June 2018: Opioids: Get the Facts and Avoid Misuse

Opioids: Get the Facts and Avoid Misuse

Like many medicines, prescription opioids come with both benefits and risks. On the one hand, they may help relieve pain. But they also may be easily misused, leading to addiction and overdose. Even if you’ve never taken prescription pain meds, the following facts may help you better understand the problem. And if the need ever comes up for you, you’ll also find tips on working with your doctor or dentist to help ensure safe use.

What are opioids and why are they prescribed?

Opioids are drugs that relax the nervous system to reduce feelings of pain. They are prescribed to manage pain. Common prescription forms include:

  • Hydrocodone
  • Oxycodone
  • Methadone
  • Fentanyl

Is opioid addiction really an issue?

Yes. It’s a major public health concern. More than 60 percent of drug overdose deaths involve some type of opioid, according to the Centers for Disease Control and Prevention.

Opioid misuse is increasing at alarming rates in the U.S. In 2017, the Office on Women’s Health released a report on the problem in women. Here’s one of the findings: Between 1999 and 2015, the rate of deaths from prescription opioid overdoses increased 471 percent among women. That’s compared to an increase of 218 percent among men.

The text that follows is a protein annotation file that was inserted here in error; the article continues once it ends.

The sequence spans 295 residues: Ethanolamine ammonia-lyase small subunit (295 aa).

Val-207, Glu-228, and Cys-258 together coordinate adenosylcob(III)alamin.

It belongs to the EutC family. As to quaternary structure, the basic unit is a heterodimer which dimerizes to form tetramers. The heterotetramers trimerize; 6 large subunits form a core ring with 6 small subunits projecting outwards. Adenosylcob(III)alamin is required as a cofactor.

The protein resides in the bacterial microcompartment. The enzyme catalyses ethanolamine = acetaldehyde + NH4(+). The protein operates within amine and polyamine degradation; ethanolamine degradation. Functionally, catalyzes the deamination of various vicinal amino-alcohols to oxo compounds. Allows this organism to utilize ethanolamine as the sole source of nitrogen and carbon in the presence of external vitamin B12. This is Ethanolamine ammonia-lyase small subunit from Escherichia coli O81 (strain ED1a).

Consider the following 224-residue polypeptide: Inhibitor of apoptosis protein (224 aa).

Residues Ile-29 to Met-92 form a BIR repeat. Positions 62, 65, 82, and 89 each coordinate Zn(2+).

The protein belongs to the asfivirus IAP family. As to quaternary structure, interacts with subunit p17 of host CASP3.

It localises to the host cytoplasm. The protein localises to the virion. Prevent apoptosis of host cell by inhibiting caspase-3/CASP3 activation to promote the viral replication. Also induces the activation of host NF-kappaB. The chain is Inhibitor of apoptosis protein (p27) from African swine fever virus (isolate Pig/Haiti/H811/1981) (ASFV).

Besides addiction and overdose, these pain relievers may cause side effects — even when taken as directed. These include:

  • Confusion
  • Constipation
  • Decreased sex drive, energy and strength
  • Depression
  • Dry mouth
  • Higher sensitivity to pain
  • Itching and sweating
  • Nausea and vomiting
  • Physical dependence, resulting in withdrawal symptoms if stopped
  • Sleepiness and dizziness
  • Tolerance — having to take higher doses to get the same effect


What are my other options for pain relief?

Pain Scale


It starts with a simple question: what level is your pain at? Before taking opioids, talk with your doctor about what other types of care might help you better manage your pain–or to fix the cause of the pain altogether. These might include non-opioid medicines — as well as exercise and physical therapy.

Resources for Areas of Pain


If I’m prescribed opioids, how can I avoid misuse?

As with all medicines, only take opioids as directed. Never take more pills — or take pills more often — than prescribed. And talk with your doctor or dentist if you have concerns about side effects, including dependence.

  • Avoid alcohol while taking opioids.
  • Ask your doctor if it’s OK to take opioids with other medicines you may take.
  • Store all medicines in a secure place that’s out of the reach of children and others.
  • Never share pain relievers with other people.
  • Follow up regularly with your doctor about your care.



Article information taken from myUHC.com